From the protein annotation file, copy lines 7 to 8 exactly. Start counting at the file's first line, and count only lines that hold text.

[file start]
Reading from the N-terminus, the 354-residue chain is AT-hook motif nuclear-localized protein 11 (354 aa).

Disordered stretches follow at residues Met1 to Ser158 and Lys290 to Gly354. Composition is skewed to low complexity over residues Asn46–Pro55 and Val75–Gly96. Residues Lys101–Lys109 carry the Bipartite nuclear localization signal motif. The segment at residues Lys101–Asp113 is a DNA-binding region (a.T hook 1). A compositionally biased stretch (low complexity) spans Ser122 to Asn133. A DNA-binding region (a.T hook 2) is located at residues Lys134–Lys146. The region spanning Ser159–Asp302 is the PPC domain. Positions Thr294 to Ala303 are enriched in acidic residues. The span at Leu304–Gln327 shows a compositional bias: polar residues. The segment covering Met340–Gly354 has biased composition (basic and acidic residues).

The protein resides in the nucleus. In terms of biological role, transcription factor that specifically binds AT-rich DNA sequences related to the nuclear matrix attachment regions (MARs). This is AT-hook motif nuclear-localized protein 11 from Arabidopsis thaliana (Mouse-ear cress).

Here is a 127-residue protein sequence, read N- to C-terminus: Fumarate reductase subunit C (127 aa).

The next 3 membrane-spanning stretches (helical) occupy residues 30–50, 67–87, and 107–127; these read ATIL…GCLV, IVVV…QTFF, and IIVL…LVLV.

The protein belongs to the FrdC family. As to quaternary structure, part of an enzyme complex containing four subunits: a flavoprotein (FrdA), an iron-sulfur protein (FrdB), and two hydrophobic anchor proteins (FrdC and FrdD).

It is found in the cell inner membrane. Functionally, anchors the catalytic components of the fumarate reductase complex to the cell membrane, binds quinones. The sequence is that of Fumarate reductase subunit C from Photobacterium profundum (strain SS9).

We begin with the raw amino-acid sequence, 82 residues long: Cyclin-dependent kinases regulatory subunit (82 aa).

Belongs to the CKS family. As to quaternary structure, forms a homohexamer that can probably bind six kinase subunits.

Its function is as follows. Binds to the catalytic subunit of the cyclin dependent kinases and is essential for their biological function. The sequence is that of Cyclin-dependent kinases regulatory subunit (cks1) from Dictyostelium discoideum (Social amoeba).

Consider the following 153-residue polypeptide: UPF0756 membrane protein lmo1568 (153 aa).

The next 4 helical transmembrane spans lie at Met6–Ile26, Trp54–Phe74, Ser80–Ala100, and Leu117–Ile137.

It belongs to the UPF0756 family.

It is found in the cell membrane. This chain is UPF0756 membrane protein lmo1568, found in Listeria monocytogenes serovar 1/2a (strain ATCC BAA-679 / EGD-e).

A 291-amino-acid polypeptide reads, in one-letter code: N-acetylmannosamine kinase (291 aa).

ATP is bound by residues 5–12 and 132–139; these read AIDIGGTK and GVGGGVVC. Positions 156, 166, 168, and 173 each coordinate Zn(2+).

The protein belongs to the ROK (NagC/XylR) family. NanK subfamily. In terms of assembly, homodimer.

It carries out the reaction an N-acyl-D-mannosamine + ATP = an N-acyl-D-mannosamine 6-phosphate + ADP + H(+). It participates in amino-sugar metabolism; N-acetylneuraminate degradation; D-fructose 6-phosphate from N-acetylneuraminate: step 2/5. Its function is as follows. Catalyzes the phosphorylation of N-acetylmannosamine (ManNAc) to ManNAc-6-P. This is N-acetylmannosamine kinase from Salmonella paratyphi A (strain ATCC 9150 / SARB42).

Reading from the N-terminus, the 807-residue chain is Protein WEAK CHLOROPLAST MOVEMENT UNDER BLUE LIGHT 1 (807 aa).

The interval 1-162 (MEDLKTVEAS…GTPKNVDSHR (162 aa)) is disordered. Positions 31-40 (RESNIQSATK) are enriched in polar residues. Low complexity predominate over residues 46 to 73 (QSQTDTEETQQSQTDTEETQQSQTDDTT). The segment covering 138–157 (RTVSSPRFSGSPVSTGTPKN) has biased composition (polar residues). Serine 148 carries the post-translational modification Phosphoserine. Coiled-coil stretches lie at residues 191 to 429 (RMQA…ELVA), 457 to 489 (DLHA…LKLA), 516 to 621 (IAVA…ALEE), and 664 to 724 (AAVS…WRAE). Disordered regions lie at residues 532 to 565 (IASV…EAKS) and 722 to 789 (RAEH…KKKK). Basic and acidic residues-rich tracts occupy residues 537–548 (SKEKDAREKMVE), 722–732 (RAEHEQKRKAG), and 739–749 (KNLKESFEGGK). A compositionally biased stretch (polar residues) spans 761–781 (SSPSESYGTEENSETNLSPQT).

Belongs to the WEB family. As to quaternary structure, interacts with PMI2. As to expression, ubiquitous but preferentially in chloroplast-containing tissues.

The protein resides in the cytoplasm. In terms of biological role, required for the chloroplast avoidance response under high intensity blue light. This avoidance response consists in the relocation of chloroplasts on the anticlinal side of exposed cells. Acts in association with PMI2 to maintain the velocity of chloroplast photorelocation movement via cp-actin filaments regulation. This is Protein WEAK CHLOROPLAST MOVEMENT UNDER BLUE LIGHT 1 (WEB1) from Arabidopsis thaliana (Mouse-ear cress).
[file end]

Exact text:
It is found in the cell inner membrane. Functionally, anchors the catalytic components of the fumarate reductase complex to the cell membrane, binds quinones. The sequence is that of Fumarate reductase subunit C from Photobacterium profundum (strain SS9).

We begin with the raw amino-acid sequence, 82 residues long: Cyclin-dependent kinases regulatory subunit (82 aa).